Manzarek and Morrison met at the UCLA Film School in 1963, and much if not all of Light My Fire concerns the powerful, quasi-mystic bond the two men formed as students. Morrison came to California from swampy Florida and Manzarek from Chicago, but both had read the same books, seen the same movies and dreamed the same dreams. Morrison was "in love with the possibility that he could be an artist," Manzarek says. "In love with the idea of freedom! Freedom of expression, freedom of thought." Although Manzarek has written a conventional narrative that includes his own childhood and the multiple peregrinations of the four Doors up until Morrison's death in 1971, it is to Jim the Artist, Jim the Poet, Jim the Prophet that he always returns, writing in a tone so elegiac and in prose so thick with wonder it begins to fog your brain -- appropriately enough, when you think about the Doors. The band's life was short, and the mystique that still attaches to its name is in the nature of an urban legend. The bulk of the Doors' work seems badly dated, and the cultlike following they still enjoy says more about nostalgia than about music.

"We were inside the song," Manzarek writes of the Doors' first musical session in Santa Monica. "And we were inside each other. We had given ourselves over to the rhythm, the chord changes, and the words. We had let go of our individual egos and surrendered to one another in the music ... There was only the music. The diamond was formed and it was clear and hard and luminous." Almost any page of Light My Fire contains similarly high-flown riffs: "We'll never make art again. We'll never make love on stage again. Jim and I will never do our Dionysius-and-Apollo dichotomy thing again." Manzarek writes of Morrison as an almost diagnosable split personality -- good boy/bad boy, "Jim" and "Jimbo" -- and attributes Morrison's drug-soaked demise plain and simple to "that rotter, Jimbo. The DoppelgSnger." It's as convincing a description of a whacked-out artist as any other. And when he isn't eulogizing, or lambasting Oliver Stone, or lamenting the triumph of materialism in America, Manzarek provides a reliable inside account of the Doors and their era. We may not ever find out what happened in Paris, but there's enough rock history here to keep Manzarek on the shelves. -- Salon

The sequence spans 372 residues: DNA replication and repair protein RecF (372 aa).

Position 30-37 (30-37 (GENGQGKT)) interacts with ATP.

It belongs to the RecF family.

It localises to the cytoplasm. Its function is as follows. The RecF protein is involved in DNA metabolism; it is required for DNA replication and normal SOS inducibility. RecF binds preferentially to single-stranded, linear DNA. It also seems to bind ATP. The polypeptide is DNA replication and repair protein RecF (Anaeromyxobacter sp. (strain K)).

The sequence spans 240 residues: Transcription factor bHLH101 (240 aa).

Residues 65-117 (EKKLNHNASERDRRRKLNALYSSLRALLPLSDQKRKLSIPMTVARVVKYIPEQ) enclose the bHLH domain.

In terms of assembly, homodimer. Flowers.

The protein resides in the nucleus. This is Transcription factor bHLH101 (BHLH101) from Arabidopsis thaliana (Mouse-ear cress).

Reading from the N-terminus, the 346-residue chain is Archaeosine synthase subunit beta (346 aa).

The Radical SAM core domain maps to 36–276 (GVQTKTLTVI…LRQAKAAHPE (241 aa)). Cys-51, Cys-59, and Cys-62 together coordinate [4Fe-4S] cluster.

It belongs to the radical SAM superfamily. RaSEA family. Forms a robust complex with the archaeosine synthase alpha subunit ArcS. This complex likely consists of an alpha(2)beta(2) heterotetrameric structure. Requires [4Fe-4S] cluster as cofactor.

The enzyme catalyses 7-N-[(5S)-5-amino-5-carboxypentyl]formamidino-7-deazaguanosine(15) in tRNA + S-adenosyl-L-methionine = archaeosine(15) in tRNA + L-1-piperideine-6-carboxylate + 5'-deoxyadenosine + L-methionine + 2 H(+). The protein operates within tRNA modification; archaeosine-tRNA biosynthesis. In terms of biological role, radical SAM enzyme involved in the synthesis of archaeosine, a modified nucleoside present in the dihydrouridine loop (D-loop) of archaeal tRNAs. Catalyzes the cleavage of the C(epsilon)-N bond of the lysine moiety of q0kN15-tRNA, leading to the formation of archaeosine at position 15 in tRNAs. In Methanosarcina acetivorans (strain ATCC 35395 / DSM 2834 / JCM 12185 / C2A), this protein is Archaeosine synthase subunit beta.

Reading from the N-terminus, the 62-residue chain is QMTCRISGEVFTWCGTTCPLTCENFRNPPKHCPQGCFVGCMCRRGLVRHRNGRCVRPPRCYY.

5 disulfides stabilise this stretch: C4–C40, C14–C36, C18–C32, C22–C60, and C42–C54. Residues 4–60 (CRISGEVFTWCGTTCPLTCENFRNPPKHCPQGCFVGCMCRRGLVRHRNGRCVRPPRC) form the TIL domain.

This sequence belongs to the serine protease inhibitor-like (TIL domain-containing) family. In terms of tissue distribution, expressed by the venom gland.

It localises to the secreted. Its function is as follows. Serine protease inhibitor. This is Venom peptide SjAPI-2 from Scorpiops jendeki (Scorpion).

Publishers Weekly - Publisher's Weekly
Legendary Doors keyboardist Manzarek cannot seem to figure out whether his close friend and bandmate Jim Morrison's wild antics were the result of a poetic desire to push the envelope as far as the singer could, or if the famous 1960s rebel (who died in Paris at the age of 27) was just a gifted drunk. This ambivalence gives rise to an interesting, open-minded chronicle of one man's (Morrison's) alcoholism and its impact on his loved ones. Manzarek surely loved Morrison--they were friends and collaborators before either man had met the other two musicians who would complete the Doors's lineup, drummer John Densmore (whom Manzarek claimed Morrison never liked) and guitarist Robby Krieger, who penned "Light My Fire," "Touch Me" and "Love Me Two Times" with little or no help from famed lyricist Morrison. Manzarek takes every opportunity to philosophize about the ills of capitalist America, and he incessantly, passionately alludes to Greek mythology, Hinduism and Christianity when relating tales of his rock band's rise and fall. It's all love, peace, happiness and Morrison, except for the caustic passages regarding Oliver Stone and his big-budget biopic, The Doors, which Manzarek despises. "Grow up and see it like it really is, you fascist," the keyboardist writes at one point, which makes one wonder why Manzarek, an award-winning filmmaker and graduate of the UCLA film school, didn't make the movie himself. 16 pages of photos, not seen by PW. (July)
Kirkus Reviews